Whose Tax Plan Is Best For Millionaires?

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So here’s where we stand. Marco Rubio has a tax plan with a top rate of 35 percent that promises to boost our economic growth rate to 3.5 percent per year. Jeb Bush then came out with his plan, which has a top rate of 28 percent and a growth rate of 4 percent per year. Then Donald Trump announced his plan, which has a top rate of 25 percent and a growth rate of 6 percent per year.

Who’s next? Carly? I advise her to announce a plan that has a top rate of 20 percent and promises growth of 8 percent per year. Ridiculous? Sure, but who’s going to call her on it? I mean, what’s Bush going to do? Get into an argument about whose supply-side growth assumptions are the most out of touch with reality?

Besides, she has to compete with Ben Carson, who doesn’t have an official tax plan but has vaguely said he likes the idea of a flat 10 percent tax based on the Biblical practice of tithing—though he’s been a little wobbly on whether his tax rate would really be exactly 10 percent. I guess even God can be improved on.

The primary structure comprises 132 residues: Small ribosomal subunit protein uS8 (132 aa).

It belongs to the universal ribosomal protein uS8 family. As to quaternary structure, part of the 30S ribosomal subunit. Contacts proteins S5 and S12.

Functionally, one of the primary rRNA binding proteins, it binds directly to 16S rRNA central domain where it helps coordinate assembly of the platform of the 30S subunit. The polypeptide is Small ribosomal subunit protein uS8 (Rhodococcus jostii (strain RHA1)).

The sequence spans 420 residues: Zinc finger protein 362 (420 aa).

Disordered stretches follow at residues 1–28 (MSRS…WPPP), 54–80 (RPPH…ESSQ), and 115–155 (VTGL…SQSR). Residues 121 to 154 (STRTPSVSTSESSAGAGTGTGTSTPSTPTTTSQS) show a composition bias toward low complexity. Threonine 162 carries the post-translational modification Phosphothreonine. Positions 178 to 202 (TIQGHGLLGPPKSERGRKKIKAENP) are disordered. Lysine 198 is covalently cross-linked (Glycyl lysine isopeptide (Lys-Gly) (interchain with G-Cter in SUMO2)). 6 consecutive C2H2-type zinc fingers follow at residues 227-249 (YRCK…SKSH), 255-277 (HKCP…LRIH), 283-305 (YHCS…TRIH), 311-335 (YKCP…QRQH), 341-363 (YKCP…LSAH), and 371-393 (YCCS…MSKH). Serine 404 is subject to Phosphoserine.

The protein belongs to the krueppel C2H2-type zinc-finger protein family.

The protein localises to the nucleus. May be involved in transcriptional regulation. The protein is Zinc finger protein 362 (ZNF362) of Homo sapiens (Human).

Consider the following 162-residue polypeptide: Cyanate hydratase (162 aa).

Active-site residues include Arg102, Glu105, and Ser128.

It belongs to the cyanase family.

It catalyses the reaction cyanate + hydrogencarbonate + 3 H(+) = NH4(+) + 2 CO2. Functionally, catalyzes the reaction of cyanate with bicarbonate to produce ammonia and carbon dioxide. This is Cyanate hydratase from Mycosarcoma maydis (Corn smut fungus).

In case you’re curious, here are the top tax rates on the rich from each of the leading candidates. The most dynamic defenders of free enterprise are at the top, while the losers are at the bottom:

  • Carson: 10-15 percent
  • Paul: 14.5 percent
  • Huckabee: ~17 percent (23 percent FairTax that eliminates the payroll tax)
  • Trump: 25 percent
  • Bush: 28 percent
  • Christie: 28 percent
  • Rubio: 35 percent
  • Fiorina: ?
  • Cruz: ?

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We've never been very good at being conservative.

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This is no time to come up short. It's time to fight like hell, as our namesake would tell us to do, for a democracy where minority rule cannot impose an extreme agenda, where facts matter, and where accountability has a chance at the polls and in the press. If you value our reporting and you can right now, please help us dig out of the $100,000 hole we're starting our new budgeting cycle in with an always-needed and always-appreciated donation today.

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